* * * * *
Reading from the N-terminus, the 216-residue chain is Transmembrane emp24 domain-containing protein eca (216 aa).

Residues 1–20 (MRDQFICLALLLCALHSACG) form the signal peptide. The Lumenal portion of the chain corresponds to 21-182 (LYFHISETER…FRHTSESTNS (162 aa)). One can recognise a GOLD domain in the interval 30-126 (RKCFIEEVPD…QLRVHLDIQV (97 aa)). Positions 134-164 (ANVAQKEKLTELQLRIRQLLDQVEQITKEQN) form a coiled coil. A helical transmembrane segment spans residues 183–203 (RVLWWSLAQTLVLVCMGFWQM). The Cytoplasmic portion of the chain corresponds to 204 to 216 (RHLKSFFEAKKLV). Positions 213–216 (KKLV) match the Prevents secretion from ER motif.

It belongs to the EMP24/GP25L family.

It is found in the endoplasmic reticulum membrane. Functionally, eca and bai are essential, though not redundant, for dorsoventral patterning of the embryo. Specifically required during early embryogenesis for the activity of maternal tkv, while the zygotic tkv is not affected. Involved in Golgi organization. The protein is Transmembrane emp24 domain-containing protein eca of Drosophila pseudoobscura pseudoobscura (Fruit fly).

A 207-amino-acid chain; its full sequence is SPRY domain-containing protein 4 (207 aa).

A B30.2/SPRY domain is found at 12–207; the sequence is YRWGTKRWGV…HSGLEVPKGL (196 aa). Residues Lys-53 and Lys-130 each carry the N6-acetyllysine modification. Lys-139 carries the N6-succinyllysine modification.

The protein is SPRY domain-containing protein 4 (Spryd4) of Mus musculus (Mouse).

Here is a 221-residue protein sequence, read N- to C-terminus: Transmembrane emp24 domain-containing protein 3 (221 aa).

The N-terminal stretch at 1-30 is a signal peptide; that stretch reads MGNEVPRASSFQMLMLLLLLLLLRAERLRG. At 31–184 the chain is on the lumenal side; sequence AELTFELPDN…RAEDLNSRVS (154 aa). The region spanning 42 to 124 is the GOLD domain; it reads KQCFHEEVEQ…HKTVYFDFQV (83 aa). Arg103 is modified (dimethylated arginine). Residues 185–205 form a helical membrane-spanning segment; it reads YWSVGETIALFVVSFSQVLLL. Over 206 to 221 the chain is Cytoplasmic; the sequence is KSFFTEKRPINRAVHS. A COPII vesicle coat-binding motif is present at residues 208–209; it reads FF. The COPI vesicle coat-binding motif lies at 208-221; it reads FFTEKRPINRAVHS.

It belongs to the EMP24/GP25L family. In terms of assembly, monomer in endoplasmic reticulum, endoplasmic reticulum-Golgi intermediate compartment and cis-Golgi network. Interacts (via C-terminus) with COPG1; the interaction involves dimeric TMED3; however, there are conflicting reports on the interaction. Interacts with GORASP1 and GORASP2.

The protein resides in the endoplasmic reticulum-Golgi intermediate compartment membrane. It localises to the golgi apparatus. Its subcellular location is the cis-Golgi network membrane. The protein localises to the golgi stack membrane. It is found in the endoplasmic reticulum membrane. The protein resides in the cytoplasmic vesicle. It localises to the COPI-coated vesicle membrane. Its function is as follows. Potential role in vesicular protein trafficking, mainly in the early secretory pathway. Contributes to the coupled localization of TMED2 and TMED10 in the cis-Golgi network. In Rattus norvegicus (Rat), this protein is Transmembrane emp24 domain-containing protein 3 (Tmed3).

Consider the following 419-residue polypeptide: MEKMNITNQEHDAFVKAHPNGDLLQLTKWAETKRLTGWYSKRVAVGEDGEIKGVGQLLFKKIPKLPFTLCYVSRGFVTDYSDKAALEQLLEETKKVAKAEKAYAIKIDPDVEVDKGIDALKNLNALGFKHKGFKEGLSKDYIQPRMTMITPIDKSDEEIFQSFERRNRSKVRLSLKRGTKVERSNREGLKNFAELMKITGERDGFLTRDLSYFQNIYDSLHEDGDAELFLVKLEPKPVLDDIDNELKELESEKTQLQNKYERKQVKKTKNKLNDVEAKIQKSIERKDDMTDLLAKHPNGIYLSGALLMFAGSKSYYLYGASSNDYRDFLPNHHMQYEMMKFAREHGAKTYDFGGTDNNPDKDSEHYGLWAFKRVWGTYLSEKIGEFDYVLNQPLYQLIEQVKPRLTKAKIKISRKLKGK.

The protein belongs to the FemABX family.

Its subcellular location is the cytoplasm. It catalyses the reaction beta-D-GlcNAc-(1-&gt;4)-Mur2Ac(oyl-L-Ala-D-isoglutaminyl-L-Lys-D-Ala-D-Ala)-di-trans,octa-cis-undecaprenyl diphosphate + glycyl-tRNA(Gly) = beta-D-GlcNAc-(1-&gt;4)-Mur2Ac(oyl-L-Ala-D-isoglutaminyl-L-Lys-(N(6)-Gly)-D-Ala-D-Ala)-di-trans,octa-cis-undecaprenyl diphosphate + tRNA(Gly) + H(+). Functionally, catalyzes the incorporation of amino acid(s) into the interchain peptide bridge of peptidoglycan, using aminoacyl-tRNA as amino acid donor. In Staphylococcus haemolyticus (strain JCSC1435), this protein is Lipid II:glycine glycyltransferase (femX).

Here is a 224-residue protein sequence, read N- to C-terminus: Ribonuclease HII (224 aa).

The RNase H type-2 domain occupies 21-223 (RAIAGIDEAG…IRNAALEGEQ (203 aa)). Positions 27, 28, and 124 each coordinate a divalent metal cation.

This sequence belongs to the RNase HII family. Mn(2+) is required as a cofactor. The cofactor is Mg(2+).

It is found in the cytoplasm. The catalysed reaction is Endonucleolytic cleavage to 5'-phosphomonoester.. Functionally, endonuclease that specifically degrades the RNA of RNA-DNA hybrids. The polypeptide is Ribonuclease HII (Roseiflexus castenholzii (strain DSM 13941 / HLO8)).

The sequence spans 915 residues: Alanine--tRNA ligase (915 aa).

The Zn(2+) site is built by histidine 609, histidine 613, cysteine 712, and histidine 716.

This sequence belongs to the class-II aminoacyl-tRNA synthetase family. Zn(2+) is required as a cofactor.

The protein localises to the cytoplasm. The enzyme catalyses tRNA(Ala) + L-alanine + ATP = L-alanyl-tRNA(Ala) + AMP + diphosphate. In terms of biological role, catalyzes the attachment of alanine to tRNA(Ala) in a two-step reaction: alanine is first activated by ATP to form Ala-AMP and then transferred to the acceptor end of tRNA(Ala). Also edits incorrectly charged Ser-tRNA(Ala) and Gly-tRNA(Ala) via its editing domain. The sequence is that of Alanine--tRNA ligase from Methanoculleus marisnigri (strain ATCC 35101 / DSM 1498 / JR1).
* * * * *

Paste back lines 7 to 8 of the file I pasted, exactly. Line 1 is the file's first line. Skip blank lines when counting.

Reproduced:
The protein is SPRY domain-containing protein 4 (Spryd4) of Mus musculus (Mouse).

Here is a 221-residue protein sequence, read N- to C-terminus: Transmembrane emp24 domain-containing protein 3 (221 aa).